Blog

Wednesday, 05 October 2016 00:00

Working with children

Written by
Dr Stephen Ives, Research Fellow, UTAS. The underlying objective of conducting research for development in Asia, the pacific and Africa is to improve the health and wellbeing of women and children. Children are our future – are they not? But aren’t they also our present? More often than not, children in the developing economies are involved in the day to day activities of a smallholder farming enterprise. However, up until recently our research endeavours have focussed on ‘farmer’ engagement and participation, which implies working with a senior member of the family to improve the productivity and profitability of the farm.…
My husband Alex is a passionate coffee drinker, a tragic addict. Being from Spain, he is in constant pursuit of the ‘café cortado’. It’s not a latte, it has less milk and it’s not an expresso, it has some milk.  He prefers it if the milk is warm, not added as an after-thought like it sometimes is at hotel breakfasts and definitely not a scalding 2000⁰C which is common in some parts of the world. The perfect coffee experience. Christmas day 2015 in Vientiane, Laos.  Like any addiction, there are highs and lows to the coffee experience and these are…
I recently read a journal article which highlighted smallholders in East Asian economies as persistent and resilient, but only on paper. In reality, smallholders in these countries have been caught between a world of a rapidly modernizing agriculture sector, in which smallholders are often seen as impediments to growth, and the lure of better paying non-farm jobs in the city for which young people are leaving behind farms and families.  Figure 1. Rohan with Dr. Wahida Maghraby of ICASEPS (Indonesian Centre for Agricultural Socio Economic and Policy Studies) In the world of international agricultural research 'Smallholders' has become a fancy…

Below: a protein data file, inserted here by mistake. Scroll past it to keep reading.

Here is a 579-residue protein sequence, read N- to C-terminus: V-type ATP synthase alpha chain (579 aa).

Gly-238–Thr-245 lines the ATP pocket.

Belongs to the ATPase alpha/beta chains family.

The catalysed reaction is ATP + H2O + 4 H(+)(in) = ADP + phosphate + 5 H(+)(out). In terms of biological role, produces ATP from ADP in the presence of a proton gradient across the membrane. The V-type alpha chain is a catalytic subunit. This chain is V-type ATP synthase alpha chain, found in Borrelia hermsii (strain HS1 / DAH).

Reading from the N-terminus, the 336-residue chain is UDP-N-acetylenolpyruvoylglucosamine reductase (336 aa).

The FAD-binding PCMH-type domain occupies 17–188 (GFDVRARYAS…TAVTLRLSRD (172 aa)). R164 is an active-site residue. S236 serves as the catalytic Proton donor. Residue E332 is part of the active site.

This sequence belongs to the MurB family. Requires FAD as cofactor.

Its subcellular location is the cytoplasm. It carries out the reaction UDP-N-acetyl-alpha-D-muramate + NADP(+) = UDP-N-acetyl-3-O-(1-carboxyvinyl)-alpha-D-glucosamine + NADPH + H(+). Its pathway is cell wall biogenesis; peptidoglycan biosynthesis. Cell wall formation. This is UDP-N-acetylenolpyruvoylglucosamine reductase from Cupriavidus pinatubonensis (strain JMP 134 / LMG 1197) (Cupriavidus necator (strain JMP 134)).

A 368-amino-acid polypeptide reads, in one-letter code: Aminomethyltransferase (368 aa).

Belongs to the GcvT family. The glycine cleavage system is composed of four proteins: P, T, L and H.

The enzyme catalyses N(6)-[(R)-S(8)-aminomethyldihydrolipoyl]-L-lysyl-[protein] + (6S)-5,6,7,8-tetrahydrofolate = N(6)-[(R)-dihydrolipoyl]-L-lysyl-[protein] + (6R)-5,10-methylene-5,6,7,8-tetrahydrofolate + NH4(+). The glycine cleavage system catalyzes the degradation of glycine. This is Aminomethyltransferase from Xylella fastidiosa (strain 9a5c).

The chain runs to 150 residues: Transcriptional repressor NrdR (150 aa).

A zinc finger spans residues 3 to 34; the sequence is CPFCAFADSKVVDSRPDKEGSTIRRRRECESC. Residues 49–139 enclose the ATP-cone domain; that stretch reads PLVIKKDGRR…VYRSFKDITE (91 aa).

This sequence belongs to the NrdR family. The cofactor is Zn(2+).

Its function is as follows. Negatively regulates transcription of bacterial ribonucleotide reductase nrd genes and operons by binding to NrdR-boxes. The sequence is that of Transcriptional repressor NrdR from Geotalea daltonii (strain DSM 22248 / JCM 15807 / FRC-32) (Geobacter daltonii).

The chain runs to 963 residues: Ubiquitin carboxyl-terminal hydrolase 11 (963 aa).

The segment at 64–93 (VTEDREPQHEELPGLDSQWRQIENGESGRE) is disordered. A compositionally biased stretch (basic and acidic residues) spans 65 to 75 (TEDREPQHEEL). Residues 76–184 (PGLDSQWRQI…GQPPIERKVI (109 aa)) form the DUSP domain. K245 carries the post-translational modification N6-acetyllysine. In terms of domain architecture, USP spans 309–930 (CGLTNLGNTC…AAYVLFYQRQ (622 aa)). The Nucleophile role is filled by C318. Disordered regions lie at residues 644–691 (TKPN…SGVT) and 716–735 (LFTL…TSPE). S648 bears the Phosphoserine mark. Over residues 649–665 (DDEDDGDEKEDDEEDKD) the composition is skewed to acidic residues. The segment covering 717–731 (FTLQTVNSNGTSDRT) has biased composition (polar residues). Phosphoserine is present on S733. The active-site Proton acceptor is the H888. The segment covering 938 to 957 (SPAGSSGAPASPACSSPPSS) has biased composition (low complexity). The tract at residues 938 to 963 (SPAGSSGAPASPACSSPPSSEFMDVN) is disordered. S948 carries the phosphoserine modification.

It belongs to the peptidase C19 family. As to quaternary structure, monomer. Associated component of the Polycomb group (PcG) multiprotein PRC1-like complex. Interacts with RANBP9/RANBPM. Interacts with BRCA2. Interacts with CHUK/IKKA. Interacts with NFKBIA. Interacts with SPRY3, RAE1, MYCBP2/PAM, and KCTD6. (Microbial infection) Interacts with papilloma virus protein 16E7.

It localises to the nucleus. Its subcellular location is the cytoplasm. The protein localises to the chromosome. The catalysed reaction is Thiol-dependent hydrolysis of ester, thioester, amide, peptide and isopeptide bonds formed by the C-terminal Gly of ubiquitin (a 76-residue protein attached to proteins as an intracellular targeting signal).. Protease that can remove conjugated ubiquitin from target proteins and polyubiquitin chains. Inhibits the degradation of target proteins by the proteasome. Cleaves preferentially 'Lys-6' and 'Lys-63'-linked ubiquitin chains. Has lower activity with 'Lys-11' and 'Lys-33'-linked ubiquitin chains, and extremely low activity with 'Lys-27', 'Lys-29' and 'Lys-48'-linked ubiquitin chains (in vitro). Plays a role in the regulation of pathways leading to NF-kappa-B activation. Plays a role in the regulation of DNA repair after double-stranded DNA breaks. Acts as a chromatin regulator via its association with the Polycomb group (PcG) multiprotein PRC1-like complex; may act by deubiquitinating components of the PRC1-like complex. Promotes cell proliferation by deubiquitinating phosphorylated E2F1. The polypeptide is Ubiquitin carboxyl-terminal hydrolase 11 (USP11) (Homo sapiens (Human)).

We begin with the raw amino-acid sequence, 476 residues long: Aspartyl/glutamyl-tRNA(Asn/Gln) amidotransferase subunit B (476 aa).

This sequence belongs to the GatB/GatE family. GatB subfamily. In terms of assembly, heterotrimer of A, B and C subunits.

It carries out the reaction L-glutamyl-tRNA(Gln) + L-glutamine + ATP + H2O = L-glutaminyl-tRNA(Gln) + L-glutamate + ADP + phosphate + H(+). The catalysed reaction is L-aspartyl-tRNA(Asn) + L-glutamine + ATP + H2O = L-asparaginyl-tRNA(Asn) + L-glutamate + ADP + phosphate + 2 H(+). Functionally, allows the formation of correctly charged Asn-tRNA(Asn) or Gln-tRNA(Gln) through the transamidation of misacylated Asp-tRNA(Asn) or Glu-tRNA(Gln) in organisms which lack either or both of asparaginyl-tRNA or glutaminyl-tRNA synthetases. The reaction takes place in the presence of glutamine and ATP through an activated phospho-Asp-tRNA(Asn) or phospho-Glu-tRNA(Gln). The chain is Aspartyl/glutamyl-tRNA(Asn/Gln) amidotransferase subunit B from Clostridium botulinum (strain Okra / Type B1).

Caitlin McQuarrie (BVSc V, University of Sydney) Recently, as part of my final year of my Veterinary training, I undertook a month-long rotation in Luang Prabang, Laos, gaining experience on large-scale animal health research projects. I had the opportunity to fly down to Vientiane to attend an Australian embassy event. As a recipient of the New Colombo Plan mobility scholarship, I was lucky to be invited to the graduation ceremony of about 60 Lao-Australia National Scholarship students from The Lao National University in Vientiane. The Australian Foreign Minister, the Hon Julie Bishop MP, was present to congratulate the students on…
By Shahla Hosseini Bai As an early career researcher, I have been fortunate to be involved in an Australian Centre for International Agricultural Research (ACIAR) research project in Papua New Guinea which aims to commercialise Canarium indicum L. (Burseraceae) nuts. These nuts are commonly known as galip fruit in PNG, Ngali in the Solomon Islands and Nangaw in Vanuatu. Galip is an indigenous tree grown in tropical and subtropical forests which was originally domesticated for timber production. However, the fruit is also traditionally used as a source of food in the Pacific as it is rich in nutrients, protein and…